Images of the new Google Glass have surfaced on the Federal Communications Commission (FCC) website. Glass 2.0 will be a foldable device (solving a huge issue with the original) and have a larger screen. Outside of those refinements, it looks like the original, just without the wrap-around band.
The New Google Glass
Not much else is known about the device, including the release date. We do know that Google will be targeting enterprise use instead of the consumer market this time around. So for the near term, it is not likely that we will see many in higher education or K-12 settings.
After the bumpy start with their first wearable, the new Google Glass should have a far easier introduction as a workplace gadget. Here, it’s only a question is whether it helps people do their jobs. For now, it skirts the debate on how we will use face-worn wearables in social settings.
Glass and Vuzix
The downside of the enterprise strategy for Google is the competition, especially from Vuzix. Vuzix has been in AR workplace market for years and their M-100 is a capable augmented reality device. It’s already made inroads among field service technicians, medical professionals, logistics staff and others.
The M-100 works with an Android Smartphone, and includes a wide range of features including head tracking and live streaming of video. It avoids the severely limited battery life of the original Google Glass through an optional external battery pack that gives it a 6.5 hour run time.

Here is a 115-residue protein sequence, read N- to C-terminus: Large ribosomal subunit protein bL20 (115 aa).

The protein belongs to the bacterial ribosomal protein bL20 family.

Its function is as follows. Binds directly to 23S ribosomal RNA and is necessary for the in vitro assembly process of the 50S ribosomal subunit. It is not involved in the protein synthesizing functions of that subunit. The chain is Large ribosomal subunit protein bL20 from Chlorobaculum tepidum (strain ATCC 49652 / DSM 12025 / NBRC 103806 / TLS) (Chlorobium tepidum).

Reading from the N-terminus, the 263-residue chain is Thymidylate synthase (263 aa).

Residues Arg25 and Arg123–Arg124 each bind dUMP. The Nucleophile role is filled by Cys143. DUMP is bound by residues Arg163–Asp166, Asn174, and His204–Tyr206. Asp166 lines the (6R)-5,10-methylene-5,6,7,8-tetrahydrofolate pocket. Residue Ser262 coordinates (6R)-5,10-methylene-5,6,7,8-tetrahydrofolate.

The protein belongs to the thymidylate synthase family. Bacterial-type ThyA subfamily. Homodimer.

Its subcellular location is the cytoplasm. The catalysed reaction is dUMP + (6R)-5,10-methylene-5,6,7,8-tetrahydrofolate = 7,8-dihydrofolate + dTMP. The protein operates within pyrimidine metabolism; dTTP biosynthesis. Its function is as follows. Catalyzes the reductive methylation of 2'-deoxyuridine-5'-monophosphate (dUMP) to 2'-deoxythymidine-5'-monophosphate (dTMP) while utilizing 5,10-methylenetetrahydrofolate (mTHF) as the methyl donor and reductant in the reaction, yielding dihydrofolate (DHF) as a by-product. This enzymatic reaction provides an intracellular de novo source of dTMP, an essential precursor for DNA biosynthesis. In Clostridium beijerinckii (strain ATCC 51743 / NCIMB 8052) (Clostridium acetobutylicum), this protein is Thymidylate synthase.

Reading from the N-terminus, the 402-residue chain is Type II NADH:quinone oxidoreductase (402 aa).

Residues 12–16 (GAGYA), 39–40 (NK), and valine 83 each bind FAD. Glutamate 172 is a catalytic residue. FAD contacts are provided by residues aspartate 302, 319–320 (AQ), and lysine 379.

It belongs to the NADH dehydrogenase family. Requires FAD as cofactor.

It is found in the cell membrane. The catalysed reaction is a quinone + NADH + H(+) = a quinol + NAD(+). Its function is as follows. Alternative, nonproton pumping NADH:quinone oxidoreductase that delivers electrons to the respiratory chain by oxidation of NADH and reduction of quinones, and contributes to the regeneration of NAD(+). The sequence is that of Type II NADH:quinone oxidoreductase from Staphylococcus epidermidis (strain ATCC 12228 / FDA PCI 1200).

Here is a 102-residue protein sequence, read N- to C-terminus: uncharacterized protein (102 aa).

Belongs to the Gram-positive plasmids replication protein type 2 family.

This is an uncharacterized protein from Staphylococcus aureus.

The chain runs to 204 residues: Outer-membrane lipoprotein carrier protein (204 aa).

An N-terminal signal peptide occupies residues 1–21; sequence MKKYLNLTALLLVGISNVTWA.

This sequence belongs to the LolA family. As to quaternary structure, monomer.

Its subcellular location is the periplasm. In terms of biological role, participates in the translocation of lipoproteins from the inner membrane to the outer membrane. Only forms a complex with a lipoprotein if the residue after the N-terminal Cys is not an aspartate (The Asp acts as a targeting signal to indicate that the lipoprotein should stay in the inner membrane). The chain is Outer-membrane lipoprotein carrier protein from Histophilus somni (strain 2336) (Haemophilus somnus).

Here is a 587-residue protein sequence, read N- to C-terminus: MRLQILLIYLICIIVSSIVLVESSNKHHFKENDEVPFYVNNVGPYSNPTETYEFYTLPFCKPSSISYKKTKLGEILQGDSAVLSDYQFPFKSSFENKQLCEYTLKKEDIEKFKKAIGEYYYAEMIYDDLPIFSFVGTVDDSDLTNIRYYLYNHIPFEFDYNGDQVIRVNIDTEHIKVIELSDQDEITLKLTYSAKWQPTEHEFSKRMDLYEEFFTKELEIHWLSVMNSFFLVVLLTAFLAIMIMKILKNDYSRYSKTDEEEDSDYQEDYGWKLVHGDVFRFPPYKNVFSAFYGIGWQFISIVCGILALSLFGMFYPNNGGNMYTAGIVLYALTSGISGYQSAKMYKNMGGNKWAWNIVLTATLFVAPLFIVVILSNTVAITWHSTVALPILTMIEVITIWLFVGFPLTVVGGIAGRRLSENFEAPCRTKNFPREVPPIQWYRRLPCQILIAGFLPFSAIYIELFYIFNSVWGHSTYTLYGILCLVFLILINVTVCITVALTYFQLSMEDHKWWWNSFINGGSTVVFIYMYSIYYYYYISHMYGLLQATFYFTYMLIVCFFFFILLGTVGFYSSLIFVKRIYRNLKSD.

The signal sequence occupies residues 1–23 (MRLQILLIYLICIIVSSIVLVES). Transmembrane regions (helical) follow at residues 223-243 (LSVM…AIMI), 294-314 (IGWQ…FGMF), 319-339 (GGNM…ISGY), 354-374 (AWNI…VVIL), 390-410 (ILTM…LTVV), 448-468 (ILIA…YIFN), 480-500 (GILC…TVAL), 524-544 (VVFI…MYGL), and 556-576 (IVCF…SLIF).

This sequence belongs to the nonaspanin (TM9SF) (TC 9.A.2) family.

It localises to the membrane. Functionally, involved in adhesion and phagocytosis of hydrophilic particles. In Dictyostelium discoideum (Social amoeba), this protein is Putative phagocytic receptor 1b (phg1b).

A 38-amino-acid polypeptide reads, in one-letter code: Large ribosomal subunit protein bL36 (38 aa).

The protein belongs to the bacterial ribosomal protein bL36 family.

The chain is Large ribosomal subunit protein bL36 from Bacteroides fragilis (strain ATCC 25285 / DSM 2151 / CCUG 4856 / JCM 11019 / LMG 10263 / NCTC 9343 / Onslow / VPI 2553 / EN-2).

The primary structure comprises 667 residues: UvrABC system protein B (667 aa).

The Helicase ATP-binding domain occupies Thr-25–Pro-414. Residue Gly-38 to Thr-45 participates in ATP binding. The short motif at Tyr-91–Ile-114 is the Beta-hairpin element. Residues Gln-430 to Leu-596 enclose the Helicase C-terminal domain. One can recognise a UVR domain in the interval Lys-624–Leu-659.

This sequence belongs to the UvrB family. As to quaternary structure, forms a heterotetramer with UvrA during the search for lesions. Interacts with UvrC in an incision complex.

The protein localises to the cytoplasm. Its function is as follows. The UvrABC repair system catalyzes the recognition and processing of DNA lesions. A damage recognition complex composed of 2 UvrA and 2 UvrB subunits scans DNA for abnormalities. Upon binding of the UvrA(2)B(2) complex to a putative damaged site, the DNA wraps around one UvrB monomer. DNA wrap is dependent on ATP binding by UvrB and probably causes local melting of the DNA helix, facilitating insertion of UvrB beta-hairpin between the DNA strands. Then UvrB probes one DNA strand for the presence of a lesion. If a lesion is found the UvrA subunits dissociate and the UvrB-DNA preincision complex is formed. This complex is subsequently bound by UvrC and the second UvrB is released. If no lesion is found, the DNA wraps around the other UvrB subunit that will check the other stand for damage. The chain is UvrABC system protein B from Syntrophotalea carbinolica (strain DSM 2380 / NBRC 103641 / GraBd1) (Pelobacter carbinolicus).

The new Google Glass will probably offer a similar features but if it does not include an external battery, there will be issues. The original Glass seemed to spend more time plugged into a wall socket than resting on your face.
Intel bought a pile of Vuzix stock at the beginning of 2015 and now has two of the seven seats on its board. And Vuzix has been busy inking partnerships with companies like SAP, SOTI and APX Labs to shore up its strength in logistics. Expect Google to do the same.
The Future of Work
Here’s a quick video from Vuzix and SAP on how augmented reality devices provides over your shoulder expert support. The work environment is already changing dramatically from mobile devices, and with wearables, we will enter a new world of distributed experts who are virtually present.
Many will embrace it, but I can hear the distant echoes of resistance even now.
Emory Craig is a writer, speaker, and VR consultant with extensive experience in art, new media, and higher education. He speaks at global conferences on innovation, education, and ethical technology in the future. He has published widely and worked with the US Agency for International Development, the United Nations, and the Organization for Economic Co-operation and Development (OECD). Living at the intersection of learning, games, and immersive storytelling, he is fascinated by AI-based avatars, digital twins, and the ethical implications of blurring the boundaries between the real and the virtual.